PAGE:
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Martin Gardner


Book review by Anthony Campbell. The review is licensed under a Creative Commons Licence.
We come now to the most scandalous, most shocking, chapter of my confessions. I, who am widely regarded as a skeptic and an atheist, who am an unabashed disbeliever in ESP, PK, precognition, and all things paranormal, am actually going to defend the hope and belief in a life after death! Let it not be said that this signals senility. I have believed in an afterlife since my boyhood, when I first began to believe in God.
This is the opening paragraph of a chapter with the title "Immortality: Why I Am Not Resigned". Martin Gardner, who died in 2010 at the age of 95, was a popular mathematics and science writer who was prominent in the skepticism movement, where his belief in God was something of an embarrassment for some of its members. In this book he presents his views on a number of philosophical questions, many though not all concerned with religion.

Although he believed in God, Gardner did not accept the validity of any revealed religion and was not a member of any church. This might suggest that he was a deist—someone who holds that God started the world going but is not involved with its day-today running and does not answer prayers. But Gardner was not a deist, he was a theist. His God does care about individuals and it is rational to pray to him. But while Gardner insists that his views are not contrary to reason, he is equally certain that what he believes cannot be proved—it depends on what Kierkegaard called a leap of faith.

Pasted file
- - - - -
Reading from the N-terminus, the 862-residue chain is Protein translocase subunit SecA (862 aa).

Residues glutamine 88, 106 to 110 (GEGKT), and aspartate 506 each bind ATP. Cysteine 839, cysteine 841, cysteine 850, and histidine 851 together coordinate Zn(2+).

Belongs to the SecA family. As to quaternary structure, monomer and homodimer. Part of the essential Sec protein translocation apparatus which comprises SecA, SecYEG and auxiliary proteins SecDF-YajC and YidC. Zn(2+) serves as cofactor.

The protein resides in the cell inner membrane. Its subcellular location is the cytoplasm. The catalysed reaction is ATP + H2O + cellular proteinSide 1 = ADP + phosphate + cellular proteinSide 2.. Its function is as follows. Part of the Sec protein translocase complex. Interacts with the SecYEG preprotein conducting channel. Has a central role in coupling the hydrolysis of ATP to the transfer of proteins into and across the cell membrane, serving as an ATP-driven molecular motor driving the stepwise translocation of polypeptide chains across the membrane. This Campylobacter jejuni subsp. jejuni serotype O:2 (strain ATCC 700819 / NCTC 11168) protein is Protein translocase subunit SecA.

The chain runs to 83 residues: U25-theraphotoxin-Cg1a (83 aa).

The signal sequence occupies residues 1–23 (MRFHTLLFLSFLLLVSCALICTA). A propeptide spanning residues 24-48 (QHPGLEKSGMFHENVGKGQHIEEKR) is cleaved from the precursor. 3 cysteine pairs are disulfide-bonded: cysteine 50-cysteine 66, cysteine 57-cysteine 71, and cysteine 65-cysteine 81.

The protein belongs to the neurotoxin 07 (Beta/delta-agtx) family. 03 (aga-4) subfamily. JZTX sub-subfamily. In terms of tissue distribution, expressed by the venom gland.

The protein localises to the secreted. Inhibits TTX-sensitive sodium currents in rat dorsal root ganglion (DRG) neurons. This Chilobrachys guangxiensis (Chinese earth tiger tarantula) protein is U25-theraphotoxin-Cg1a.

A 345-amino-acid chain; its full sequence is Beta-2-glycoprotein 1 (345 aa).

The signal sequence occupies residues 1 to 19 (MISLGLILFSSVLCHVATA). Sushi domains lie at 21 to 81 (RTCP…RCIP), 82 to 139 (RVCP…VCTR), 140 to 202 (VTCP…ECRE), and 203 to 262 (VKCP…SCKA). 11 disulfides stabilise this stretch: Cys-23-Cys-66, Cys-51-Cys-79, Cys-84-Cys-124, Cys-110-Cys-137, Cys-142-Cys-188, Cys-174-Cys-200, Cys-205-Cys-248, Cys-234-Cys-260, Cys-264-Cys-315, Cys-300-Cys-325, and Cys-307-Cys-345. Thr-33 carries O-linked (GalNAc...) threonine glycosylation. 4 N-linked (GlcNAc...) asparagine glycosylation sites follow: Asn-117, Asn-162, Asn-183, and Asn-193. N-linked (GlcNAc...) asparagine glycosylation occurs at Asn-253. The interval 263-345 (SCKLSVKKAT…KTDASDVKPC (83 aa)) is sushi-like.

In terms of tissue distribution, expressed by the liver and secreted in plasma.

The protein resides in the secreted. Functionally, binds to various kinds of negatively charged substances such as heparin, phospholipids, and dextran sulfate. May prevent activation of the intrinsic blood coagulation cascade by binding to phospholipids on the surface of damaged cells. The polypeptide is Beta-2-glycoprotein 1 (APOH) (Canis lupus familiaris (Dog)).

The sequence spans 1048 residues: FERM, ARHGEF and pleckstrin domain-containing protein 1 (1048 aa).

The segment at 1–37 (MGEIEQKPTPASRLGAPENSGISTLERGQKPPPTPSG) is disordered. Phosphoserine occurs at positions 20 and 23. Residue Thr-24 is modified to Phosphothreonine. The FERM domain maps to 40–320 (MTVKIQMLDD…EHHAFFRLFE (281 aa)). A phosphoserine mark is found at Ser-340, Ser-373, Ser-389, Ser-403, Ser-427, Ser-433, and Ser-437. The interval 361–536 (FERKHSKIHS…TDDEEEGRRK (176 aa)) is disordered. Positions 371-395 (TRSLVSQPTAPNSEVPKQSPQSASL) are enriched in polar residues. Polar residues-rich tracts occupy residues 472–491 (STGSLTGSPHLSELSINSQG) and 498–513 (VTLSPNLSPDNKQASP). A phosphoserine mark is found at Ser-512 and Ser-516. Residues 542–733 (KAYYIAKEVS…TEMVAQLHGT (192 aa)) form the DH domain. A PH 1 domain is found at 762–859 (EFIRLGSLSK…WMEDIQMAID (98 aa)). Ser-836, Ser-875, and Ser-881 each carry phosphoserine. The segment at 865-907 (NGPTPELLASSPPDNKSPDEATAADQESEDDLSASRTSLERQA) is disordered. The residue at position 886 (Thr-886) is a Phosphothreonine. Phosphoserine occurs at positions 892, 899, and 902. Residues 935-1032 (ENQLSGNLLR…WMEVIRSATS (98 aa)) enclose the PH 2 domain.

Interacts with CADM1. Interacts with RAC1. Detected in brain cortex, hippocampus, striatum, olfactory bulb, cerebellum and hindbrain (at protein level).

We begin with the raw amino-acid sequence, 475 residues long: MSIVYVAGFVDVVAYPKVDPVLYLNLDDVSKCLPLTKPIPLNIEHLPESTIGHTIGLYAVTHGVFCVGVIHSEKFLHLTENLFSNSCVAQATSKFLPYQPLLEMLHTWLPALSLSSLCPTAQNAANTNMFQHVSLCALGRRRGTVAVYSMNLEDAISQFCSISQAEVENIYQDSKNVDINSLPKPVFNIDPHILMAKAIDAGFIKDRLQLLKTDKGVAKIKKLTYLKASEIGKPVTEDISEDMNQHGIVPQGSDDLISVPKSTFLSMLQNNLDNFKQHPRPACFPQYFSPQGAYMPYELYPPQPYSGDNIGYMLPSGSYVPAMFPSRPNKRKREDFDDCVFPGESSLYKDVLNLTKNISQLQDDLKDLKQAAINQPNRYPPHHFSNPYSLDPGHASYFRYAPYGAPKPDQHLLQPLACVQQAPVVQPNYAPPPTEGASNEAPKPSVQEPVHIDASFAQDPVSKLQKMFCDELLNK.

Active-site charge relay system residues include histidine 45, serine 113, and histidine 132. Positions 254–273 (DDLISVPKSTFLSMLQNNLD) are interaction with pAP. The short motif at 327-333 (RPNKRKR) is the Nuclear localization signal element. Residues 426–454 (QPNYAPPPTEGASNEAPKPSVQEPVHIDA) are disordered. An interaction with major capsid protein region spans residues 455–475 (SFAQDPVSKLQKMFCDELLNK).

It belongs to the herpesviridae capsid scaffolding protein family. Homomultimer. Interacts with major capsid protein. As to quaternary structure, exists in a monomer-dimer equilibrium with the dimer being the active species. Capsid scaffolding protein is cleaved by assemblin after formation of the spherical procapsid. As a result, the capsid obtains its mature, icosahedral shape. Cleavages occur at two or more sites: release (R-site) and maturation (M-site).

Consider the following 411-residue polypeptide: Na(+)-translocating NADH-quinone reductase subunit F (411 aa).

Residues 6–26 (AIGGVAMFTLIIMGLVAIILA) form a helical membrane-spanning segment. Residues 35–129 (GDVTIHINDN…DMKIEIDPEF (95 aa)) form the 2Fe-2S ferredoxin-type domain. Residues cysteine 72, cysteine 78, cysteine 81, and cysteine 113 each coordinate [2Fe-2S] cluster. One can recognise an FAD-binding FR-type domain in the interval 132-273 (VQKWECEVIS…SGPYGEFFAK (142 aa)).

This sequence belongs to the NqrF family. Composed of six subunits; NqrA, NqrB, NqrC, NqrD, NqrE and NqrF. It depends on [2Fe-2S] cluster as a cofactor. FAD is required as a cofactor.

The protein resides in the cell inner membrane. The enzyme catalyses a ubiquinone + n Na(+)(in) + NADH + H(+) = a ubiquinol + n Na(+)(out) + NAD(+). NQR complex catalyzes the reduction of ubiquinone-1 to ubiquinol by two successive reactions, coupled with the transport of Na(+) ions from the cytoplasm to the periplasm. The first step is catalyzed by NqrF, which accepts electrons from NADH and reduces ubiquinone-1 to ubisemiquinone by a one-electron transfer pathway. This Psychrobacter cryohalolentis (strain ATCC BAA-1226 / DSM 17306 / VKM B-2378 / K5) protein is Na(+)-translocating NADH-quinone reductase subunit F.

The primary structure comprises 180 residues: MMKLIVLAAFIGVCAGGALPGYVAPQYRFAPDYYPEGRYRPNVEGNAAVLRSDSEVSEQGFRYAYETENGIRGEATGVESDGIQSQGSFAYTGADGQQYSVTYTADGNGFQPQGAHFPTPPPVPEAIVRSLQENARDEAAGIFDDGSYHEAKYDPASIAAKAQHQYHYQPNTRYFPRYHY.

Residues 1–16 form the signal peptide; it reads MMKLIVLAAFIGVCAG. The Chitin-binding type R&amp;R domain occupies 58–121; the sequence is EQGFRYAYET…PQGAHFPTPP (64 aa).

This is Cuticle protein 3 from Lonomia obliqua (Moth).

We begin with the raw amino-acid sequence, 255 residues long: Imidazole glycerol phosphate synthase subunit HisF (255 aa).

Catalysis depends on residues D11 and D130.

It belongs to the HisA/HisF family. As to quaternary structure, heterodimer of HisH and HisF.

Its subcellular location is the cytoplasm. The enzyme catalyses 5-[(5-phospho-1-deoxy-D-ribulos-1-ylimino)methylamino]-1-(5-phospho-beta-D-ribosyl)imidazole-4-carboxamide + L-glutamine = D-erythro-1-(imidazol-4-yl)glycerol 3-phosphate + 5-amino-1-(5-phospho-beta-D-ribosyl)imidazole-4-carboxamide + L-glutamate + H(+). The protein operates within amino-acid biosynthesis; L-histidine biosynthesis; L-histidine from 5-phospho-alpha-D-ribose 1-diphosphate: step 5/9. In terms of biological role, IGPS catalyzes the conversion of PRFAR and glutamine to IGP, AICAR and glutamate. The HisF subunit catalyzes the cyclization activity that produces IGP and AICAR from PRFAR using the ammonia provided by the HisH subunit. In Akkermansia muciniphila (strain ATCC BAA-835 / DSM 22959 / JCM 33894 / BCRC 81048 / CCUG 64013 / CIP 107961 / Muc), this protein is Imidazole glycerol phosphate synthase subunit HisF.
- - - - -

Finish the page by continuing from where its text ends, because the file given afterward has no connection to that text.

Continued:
Gardner is, in fact, quite open about his reason for believing in God and an afterlife: it is emotional. He discounts all the classic 'proofs' of God's existence and concedes that, on purely rational grounds, the atheists have the better case. So why believe?

That the leap of faith springs from passionate hope and longing or, to say the same thing, from passionate despair and fear, is readily admitted by most fideists, certainly by me and by the fideists I admire. Faith is an expression of feeling, of emotion, not of reason.
But this fact, he insists, does not invalidate his belief. He finds plenty of support for his views in the writings of others, especially Miguel de Unamuno, with whom he seems to be in almost complete agreement. Immanuel Kant, G.K. Chesterton, William James, and C.S. Lewis also figure a good deal, although not uncritically.

Bertrand Russell provides a contrary view, although not wholly; Gardner sees him, with some justification, as a rationalist with mystical leanings. But Russell remained adamant that emotion was not a reason for faith. Gardner quotes him as writing:

However ardently I, or all mankind, may desire something, however necessary it may be to human happiness, there is no ground for supposing this something to exist. There is no law of nature guaranteeing that mankind should be happy.

At the end of the book Gardner explains his reasons for writing. Partly it was to clarify his ideas for himself as he approached the end of his life. But mainly, he says, he wanted to help those who, like him, believe in God and pray but are "unchurched".

I doubt if these essays will convert any atheists, but Gardner would not expect that. But they are very readable and provide an insight into an original mind, so they are worth reading, whether you agree with their author or not.

3 August 2013

%T The Whys of a Philosophical Scrivener
%A Martin Gardner
%I The Harvester Press
%C Brighton
%D 1983
%G ISBN 0710806760
%P 453pp
%K philosophy, religion

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